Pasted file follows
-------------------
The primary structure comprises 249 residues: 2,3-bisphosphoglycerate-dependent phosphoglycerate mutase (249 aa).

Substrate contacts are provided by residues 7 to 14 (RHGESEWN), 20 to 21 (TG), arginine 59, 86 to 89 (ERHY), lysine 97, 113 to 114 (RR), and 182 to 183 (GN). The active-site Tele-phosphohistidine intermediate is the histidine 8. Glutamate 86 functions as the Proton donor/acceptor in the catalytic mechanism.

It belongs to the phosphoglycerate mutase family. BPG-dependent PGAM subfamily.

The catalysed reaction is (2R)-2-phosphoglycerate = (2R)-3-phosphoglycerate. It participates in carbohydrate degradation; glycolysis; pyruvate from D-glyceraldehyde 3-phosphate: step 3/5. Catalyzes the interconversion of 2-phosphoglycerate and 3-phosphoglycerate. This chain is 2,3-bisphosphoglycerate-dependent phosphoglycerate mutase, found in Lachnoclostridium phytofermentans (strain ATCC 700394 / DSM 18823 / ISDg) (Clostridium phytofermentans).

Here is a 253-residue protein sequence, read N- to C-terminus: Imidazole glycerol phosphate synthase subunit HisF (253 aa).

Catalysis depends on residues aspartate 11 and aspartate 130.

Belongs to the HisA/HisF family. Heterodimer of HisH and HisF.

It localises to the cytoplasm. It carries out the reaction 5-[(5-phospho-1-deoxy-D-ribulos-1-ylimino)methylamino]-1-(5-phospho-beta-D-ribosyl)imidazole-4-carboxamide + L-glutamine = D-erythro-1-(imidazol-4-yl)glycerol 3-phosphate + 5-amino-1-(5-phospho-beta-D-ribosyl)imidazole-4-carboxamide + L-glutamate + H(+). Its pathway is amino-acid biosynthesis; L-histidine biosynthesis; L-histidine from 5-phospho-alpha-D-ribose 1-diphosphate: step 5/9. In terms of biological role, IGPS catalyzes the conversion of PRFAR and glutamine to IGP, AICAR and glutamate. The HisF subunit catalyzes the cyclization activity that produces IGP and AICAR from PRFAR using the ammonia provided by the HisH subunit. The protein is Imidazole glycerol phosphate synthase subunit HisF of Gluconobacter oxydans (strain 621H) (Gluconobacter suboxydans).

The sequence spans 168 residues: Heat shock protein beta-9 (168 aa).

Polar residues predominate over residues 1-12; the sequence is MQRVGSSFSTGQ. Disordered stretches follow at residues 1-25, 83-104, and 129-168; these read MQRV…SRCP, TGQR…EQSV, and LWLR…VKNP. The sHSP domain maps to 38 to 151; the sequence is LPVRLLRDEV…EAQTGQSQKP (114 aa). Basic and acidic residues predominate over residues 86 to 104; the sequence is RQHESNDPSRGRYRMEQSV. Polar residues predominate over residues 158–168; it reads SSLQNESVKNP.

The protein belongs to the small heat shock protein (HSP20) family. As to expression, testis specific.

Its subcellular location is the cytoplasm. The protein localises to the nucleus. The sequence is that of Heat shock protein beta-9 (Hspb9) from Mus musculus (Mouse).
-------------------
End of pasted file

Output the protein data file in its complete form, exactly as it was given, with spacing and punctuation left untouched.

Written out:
The primary structure comprises 249 residues: 2,3-bisphosphoglycerate-dependent phosphoglycerate mutase (249 aa).

Substrate contacts are provided by residues 7 to 14 (RHGESEWN), 20 to 21 (TG), arginine 59, 86 to 89 (ERHY), lysine 97, 113 to 114 (RR), and 182 to 183 (GN). The active-site Tele-phosphohistidine intermediate is the histidine 8. Glutamate 86 functions as the Proton donor/acceptor in the catalytic mechanism.

It belongs to the phosphoglycerate mutase family. BPG-dependent PGAM subfamily.

The catalysed reaction is (2R)-2-phosphoglycerate = (2R)-3-phosphoglycerate. It participates in carbohydrate degradation; glycolysis; pyruvate from D-glyceraldehyde 3-phosphate: step 3/5. Catalyzes the interconversion of 2-phosphoglycerate and 3-phosphoglycerate. This chain is 2,3-bisphosphoglycerate-dependent phosphoglycerate mutase, found in Lachnoclostridium phytofermentans (strain ATCC 700394 / DSM 18823 / ISDg) (Clostridium phytofermentans).

Here is a 253-residue protein sequence, read N- to C-terminus: Imidazole glycerol phosphate synthase subunit HisF (253 aa).

Catalysis depends on residues aspartate 11 and aspartate 130.

Belongs to the HisA/HisF family. Heterodimer of HisH and HisF.

It localises to the cytoplasm. It carries out the reaction 5-[(5-phospho-1-deoxy-D-ribulos-1-ylimino)methylamino]-1-(5-phospho-beta-D-ribosyl)imidazole-4-carboxamide + L-glutamine = D-erythro-1-(imidazol-4-yl)glycerol 3-phosphate + 5-amino-1-(5-phospho-beta-D-ribosyl)imidazole-4-carboxamide + L-glutamate + H(+). Its pathway is amino-acid biosynthesis; L-histidine biosynthesis; L-histidine from 5-phospho-alpha-D-ribose 1-diphosphate: step 5/9. In terms of biological role, IGPS catalyzes the conversion of PRFAR and glutamine to IGP, AICAR and glutamate. The HisF subunit catalyzes the cyclization activity that produces IGP and AICAR from PRFAR using the ammonia provided by the HisH subunit. The protein is Imidazole glycerol phosphate synthase subunit HisF of Gluconobacter oxydans (strain 621H) (Gluconobacter suboxydans).

The sequence spans 168 residues: Heat shock protein beta-9 (168 aa).

Polar residues predominate over residues 1-12; the sequence is MQRVGSSFSTGQ. Disordered stretches follow at residues 1-25, 83-104, and 129-168; these read MQRV…SRCP, TGQR…EQSV, and LWLR…VKNP. The sHSP domain maps to 38 to 151; the sequence is LPVRLLRDEV…EAQTGQSQKP (114 aa). Basic and acidic residues predominate over residues 86 to 104; the sequence is RQHESNDPSRGRYRMEQSV. Polar residues predominate over residues 158–168; it reads SSLQNESVKNP.

The protein belongs to the small heat shock protein (HSP20) family. As to expression, testis specific.

Its subcellular location is the cytoplasm. The protein localises to the nucleus. The sequence is that of Heat shock protein beta-9 (Hspb9) from Mus musculus (Mouse).